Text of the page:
On the Plus Side, There’s a Lot Less Prep
Once upon a time, listing presentations — essentially, a job interview for Realtors — took about an hour, and covered such things as the Realtor’s track record, credentials, marketing strategy, references, recent housing market activity, etc.
After exchanging social pleasantries and taking a quick house tour, the Realtor dispenses with all that, and instead asks the prospective Seller (as delicately as they can), “So, how much do you owe on your home?”
If the amount is more than fair market value, the homeowner is officially underwater.
Then — assuming the homeowner wants to proceed — the Realtor has to decide if they want to tackle a short sale, or refer it to a colleague who specializes in them.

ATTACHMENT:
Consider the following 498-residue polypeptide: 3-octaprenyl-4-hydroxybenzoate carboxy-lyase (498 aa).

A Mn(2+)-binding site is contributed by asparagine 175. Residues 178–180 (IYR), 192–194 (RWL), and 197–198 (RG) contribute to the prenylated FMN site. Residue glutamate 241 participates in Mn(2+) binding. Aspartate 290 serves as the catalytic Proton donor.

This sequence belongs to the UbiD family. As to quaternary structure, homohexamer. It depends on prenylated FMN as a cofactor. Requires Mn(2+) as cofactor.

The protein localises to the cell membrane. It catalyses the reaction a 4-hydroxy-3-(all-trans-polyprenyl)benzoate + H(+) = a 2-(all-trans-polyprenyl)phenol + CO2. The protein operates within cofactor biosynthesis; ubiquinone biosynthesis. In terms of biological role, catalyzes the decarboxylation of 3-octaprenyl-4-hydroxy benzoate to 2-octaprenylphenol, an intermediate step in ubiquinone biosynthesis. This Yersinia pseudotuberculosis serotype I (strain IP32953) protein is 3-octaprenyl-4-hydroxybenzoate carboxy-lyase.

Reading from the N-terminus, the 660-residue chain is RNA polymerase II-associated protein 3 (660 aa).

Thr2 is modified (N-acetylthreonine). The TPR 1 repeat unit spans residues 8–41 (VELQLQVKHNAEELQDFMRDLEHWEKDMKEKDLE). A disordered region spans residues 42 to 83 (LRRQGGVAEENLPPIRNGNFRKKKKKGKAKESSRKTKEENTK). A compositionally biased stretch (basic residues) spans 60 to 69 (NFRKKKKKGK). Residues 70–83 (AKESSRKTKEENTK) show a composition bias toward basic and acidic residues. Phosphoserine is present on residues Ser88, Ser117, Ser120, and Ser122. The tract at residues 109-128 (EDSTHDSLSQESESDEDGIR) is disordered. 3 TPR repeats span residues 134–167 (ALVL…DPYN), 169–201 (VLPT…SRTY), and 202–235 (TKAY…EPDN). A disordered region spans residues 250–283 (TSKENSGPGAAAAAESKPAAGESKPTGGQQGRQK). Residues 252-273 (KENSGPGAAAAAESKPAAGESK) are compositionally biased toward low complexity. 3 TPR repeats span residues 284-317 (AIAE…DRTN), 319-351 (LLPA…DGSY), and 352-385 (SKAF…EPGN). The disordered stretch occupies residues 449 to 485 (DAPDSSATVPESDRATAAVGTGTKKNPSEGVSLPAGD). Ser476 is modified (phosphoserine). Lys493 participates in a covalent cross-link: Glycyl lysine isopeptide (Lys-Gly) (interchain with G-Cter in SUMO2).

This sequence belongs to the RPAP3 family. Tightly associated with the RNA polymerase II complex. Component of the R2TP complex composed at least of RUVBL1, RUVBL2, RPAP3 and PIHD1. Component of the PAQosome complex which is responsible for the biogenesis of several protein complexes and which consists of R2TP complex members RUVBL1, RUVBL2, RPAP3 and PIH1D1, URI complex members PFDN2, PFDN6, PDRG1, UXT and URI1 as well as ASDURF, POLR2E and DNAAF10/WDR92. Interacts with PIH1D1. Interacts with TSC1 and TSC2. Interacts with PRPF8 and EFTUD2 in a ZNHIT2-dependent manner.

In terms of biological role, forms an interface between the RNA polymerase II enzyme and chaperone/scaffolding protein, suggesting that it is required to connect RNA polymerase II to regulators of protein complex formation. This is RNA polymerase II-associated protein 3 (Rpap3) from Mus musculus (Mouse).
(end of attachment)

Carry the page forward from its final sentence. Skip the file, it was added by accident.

In fact, most Realtors will have an educated guess about whether any given property is a short sale before they drive up to the home — assuming they’ve pulled the property’s MLS history.
If the owner purchased roughly between 2004 and 2008, the odds go up considerably.
But it’s no longer the case that someone who purchased their home decades ago automatically has a ton of equity.
Thanks to cash out refinancings, home equity lines of credit, etc., many long-time owners have just as much debt against their property as recent home buyers.
P.S.: In my experience, a lot more cash out refinancings went to pay for medical bills, grandkids’ education, etc. than toys and frills.